Nonetheless, we are aware of recent studies that consider also reciprocal effects of external stimuli on the structure of ongoing activity (Deneux and Grinvald, 2016; Ferezou and Deneux, 2017; He, 2013; Sadaghiani, Hesselmann, Friston, and Kleinschmidt, 2010). However, we felt that discussing this issue would go too far beyond our current findings.

Regarding the part of the reviewer's question in brackets: The pre-stimulus decrease seen in this example reflects the variability in ongoing activity. Please see the newly included other examples for comparison (Figure 2a). This pre-stimulus variability is negligible in comparison to the suppression induced by 5-HT input (Figure 2b, Sph condition and Figure 3).

5) The references used to support statements in the Introduction and Discussion are peculiar. For example, some of the references in the third paragraph of the Introduction did not study sensory processing or use optogenetics.

Corrected – statements in Introduction and Discussion are now supplemented with adequate references, separating those that used optogenetics and those that did not.

Why must the suppression observed here be mediated disynaptically (Discussion, second paragraph)? Wouldn't work from Gulledge and colleagues (Avesar and Gulldedge, 2012; Stephens, Avesar and Gulledge, 2014; Front Neural Circ 12, 2, 2018) suggest it could be done only using differential expression of different 5-HT receptors in pyramidal neurons?

Possible misunderstanding – we did not suggest that all of the observed suppression was mediated disynaptically. We propose that a major part of the suppression, contributing to controlling response gain, involves activation of 5-HT2A receptors. We suggest that part of this suppression (note that this suppression was blocked by the 5-HT2A antagonist) is mediated via interneurons that are activated via 5-HT2A. Importantly, we mentioned another possible monosynaptic mechanism possibly contributing to suppression of response gain, that is, a 5-HT2A-mediated shunting in pyramidal neurons.

We skipped the terms mono- and di-synaptic, however, to improve clarity.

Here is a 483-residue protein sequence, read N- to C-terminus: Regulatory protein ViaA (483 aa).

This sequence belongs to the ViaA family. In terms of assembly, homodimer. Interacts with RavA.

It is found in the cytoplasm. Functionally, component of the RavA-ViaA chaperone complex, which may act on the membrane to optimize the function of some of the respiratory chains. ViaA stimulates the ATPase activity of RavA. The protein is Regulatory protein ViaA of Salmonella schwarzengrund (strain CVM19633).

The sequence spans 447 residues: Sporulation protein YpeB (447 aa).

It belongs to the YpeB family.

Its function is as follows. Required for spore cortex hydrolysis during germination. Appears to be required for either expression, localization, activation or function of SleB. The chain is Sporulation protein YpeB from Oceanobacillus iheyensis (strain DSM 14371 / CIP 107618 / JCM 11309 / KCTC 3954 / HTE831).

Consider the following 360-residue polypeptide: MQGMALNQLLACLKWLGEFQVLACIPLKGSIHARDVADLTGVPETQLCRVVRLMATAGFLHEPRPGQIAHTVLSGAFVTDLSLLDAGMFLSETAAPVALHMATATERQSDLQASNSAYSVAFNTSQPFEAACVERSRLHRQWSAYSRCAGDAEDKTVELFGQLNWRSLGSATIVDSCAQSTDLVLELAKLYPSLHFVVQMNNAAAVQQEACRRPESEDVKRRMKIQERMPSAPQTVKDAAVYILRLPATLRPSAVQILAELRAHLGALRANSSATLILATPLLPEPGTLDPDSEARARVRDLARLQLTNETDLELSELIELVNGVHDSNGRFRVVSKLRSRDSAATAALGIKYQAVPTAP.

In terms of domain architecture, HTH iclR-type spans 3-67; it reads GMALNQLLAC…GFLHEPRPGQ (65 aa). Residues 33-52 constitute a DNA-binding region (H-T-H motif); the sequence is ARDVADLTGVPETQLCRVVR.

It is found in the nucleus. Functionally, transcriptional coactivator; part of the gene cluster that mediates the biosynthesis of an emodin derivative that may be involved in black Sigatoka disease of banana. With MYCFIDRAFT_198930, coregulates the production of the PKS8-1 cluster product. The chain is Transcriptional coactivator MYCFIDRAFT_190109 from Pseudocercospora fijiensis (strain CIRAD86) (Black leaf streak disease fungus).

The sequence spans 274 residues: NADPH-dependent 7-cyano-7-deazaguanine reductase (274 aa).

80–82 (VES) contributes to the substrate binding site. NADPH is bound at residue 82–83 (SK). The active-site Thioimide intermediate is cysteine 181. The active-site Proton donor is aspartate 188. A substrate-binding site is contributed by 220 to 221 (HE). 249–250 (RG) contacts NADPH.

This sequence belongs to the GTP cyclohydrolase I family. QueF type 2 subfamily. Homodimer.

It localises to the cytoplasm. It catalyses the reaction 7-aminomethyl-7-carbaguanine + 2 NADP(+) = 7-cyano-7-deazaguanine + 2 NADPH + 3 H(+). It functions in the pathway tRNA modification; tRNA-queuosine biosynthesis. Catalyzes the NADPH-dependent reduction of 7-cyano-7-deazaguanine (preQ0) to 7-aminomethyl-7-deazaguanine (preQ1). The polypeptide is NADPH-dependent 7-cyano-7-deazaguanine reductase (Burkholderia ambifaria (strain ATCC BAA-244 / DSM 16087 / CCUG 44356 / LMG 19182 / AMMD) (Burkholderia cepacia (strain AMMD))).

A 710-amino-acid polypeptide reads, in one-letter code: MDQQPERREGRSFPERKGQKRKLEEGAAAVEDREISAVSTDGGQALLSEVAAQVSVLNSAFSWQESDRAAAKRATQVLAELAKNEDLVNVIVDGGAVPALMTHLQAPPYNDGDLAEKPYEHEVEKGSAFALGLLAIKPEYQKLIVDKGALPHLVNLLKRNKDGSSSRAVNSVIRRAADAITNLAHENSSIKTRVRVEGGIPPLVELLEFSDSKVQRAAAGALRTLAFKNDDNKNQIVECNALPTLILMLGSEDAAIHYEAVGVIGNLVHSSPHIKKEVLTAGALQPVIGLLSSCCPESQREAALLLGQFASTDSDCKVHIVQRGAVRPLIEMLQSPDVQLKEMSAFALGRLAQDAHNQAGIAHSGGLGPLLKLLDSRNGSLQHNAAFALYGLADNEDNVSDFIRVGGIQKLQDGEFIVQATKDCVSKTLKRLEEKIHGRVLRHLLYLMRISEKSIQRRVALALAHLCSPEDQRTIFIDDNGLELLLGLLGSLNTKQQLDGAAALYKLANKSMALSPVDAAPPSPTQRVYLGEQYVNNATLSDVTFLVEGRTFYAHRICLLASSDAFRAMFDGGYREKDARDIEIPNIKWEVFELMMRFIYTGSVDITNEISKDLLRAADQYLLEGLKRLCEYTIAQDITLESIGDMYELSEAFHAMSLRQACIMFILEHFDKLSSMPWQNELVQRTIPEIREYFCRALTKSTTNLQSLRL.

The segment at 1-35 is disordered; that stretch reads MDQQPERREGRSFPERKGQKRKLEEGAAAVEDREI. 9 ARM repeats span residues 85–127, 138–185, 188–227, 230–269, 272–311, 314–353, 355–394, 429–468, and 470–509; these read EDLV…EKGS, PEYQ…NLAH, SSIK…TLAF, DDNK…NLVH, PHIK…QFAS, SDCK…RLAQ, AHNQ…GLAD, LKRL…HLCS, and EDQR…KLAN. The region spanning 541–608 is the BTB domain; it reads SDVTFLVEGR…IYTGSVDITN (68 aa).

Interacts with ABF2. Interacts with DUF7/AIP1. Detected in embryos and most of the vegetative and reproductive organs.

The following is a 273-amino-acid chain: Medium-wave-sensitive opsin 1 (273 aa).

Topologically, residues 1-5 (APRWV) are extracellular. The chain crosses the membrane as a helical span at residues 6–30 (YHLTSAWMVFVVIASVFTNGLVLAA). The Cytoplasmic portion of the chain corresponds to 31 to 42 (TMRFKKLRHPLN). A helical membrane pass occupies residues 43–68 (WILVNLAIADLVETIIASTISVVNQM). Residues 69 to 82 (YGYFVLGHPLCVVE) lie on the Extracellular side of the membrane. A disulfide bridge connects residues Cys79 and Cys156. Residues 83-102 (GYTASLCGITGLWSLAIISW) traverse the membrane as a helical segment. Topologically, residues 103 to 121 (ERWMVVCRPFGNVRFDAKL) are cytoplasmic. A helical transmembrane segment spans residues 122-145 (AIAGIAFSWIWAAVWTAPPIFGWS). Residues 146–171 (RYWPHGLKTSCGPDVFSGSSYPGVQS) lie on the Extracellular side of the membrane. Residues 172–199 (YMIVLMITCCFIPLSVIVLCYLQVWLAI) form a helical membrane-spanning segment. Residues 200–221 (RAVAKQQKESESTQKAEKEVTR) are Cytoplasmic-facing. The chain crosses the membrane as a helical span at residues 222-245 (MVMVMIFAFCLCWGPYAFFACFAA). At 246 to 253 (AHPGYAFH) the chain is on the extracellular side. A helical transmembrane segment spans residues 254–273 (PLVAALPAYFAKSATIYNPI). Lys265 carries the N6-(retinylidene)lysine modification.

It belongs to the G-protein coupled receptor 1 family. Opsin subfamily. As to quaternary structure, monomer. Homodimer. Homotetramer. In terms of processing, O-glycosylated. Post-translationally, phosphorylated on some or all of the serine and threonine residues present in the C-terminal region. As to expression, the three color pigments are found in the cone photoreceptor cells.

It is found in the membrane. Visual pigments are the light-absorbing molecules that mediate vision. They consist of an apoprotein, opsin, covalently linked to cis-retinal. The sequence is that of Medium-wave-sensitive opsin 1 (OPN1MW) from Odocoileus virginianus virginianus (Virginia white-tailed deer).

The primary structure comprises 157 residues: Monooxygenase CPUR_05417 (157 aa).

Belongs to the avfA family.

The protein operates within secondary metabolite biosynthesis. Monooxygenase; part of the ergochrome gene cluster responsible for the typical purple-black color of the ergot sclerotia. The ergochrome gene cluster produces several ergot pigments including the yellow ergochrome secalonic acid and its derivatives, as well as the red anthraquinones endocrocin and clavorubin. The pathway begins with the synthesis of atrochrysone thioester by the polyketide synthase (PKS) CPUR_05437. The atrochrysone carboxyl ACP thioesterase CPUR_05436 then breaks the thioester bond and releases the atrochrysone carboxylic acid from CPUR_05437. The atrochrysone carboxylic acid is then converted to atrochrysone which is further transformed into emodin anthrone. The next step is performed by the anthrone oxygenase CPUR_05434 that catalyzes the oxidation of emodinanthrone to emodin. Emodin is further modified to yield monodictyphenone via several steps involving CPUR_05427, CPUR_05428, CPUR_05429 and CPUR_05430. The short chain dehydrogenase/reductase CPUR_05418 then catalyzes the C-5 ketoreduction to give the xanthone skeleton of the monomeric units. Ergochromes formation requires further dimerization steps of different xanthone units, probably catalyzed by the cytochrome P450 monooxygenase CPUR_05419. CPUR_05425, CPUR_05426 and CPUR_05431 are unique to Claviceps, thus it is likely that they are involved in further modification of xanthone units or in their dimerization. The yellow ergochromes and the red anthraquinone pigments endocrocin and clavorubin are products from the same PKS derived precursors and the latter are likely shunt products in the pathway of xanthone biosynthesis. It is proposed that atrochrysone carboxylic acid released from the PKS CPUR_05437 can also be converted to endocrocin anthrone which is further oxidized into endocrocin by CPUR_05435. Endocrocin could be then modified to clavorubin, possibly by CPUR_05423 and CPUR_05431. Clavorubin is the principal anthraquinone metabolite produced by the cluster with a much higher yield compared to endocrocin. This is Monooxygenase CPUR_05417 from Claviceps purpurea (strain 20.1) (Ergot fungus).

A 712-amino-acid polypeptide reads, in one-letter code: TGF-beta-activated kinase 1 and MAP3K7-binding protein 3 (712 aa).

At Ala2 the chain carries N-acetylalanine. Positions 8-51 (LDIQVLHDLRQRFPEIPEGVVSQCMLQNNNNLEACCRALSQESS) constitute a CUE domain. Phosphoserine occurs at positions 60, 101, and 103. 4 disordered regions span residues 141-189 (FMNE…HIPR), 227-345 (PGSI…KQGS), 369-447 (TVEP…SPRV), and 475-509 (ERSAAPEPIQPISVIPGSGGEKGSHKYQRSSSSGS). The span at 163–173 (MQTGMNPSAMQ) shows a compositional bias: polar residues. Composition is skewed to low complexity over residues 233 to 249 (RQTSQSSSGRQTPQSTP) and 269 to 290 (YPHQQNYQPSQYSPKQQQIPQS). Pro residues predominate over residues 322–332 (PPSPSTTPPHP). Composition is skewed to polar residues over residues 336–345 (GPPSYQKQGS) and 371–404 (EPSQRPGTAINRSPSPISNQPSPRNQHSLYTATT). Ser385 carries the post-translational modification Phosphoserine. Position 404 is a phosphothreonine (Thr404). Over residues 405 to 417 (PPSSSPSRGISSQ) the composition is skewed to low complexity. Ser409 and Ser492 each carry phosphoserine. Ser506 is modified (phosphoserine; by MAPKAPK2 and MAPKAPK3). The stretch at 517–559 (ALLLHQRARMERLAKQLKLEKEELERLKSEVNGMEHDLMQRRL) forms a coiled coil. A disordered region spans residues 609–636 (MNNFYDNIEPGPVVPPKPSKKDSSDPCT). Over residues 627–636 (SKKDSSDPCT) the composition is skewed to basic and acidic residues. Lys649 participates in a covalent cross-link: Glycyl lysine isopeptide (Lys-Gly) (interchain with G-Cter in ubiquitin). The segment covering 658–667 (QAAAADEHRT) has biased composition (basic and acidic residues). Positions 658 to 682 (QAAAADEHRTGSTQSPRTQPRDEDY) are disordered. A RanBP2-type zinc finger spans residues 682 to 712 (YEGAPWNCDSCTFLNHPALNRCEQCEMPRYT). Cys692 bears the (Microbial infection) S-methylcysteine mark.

References added – further, we refer to two of the references suggested by the reviewer in the Discussion: “Thus, reduction in response duration under the influence of 5-HT may indicate involvement of shunting inhibition in pyramidal neurons to effectively control response gain. Suprathreshold excitatory drive by 5-HT2A activation may further be amplified by shaping the duration of 5-HT1A-mediated inhibition (Avesar and Gulledge, 2012; Stephens et al., 2014).”

Reviewer #3:

[…] The topic of the manuscript is of broad interest, the experiments performed and data analysis sound, results intriguing and most conclusions drawn backed up by the data. Overall I think the manuscript is worthy of publication in a very good journal with a broad audience. I have several critiques, questions and observations and hope the authors take them in a constructive way. These do not lessen my overall support of the story.

1) The recordings of the present study were performed under anesthesia. This leads to two issues, first, the visual responses might be different (see Durand et al. 2016 JNeurosci for a comparison of awake vs. anesth visual responses) and second, photostimulation of 5-HT neurons in the anesthetized state might overestimate the effect of DRN photostimulation (in addition to the already unnaturally synchronous stimulation of neurons). Ideally a loss of function experiment in the awake state would nicely complement the results of this study, however I am aware that this might raise several technical concerns.